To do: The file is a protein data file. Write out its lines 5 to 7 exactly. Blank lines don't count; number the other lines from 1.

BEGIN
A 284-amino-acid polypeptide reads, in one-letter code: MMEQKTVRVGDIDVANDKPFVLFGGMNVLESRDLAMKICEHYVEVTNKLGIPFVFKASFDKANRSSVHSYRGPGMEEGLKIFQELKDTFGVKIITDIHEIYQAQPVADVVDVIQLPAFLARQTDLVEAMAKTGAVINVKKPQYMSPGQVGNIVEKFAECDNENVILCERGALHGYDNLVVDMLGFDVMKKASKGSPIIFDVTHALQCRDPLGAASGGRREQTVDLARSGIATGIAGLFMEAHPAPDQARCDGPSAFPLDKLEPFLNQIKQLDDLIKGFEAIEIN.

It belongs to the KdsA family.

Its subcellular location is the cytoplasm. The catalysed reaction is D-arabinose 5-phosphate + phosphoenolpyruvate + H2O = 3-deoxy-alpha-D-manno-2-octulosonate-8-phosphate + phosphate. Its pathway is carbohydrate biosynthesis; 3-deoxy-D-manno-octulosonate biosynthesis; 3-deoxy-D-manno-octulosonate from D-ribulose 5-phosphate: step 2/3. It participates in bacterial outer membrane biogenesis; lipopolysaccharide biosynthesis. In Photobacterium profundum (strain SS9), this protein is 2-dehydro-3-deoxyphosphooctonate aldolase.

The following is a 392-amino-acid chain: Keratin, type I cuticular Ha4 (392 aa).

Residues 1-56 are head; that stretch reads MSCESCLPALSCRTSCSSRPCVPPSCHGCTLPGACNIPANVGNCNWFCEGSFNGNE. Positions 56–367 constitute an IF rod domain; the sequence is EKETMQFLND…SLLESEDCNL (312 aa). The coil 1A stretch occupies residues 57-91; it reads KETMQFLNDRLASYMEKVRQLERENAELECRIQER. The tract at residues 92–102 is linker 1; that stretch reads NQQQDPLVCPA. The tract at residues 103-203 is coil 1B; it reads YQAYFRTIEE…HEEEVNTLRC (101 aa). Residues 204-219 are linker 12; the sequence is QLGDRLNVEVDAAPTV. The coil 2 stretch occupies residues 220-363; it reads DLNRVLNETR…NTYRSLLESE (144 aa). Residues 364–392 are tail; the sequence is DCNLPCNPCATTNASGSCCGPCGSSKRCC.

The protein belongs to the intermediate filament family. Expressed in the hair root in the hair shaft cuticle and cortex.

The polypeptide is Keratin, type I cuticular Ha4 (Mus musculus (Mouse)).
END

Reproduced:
Residues 1-56 are head; that stretch reads MSCESCLPALSCRTSCSSRPCVPPSCHGCTLPGACNIPANVGNCNWFCEGSFNGNE. Positions 56–367 constitute an IF rod domain; the sequence is EKETMQFLND…SLLESEDCNL (312 aa). The coil 1A stretch occupies residues 57-91; it reads KETMQFLNDRLASYMEKVRQLERENAELECRIQER. The tract at residues 92–102 is linker 1; that stretch reads NQQQDPLVCPA. The tract at residues 103-203 is coil 1B; it reads YQAYFRTIEE…HEEEVNTLRC (101 aa). Residues 204-219 are linker 12; the sequence is QLGDRLNVEVDAAPTV. The coil 2 stretch occupies residues 220-363; it reads DLNRVLNETR…NTYRSLLESE (144 aa). Residues 364–392 are tail; the sequence is DCNLPCNPCATTNASGSCCGPCGSSKRCC.

The protein belongs to the intermediate filament family. Expressed in the hair root in the hair shaft cuticle and cortex.

The polypeptide is Keratin, type I cuticular Ha4 (Mus musculus (Mouse)).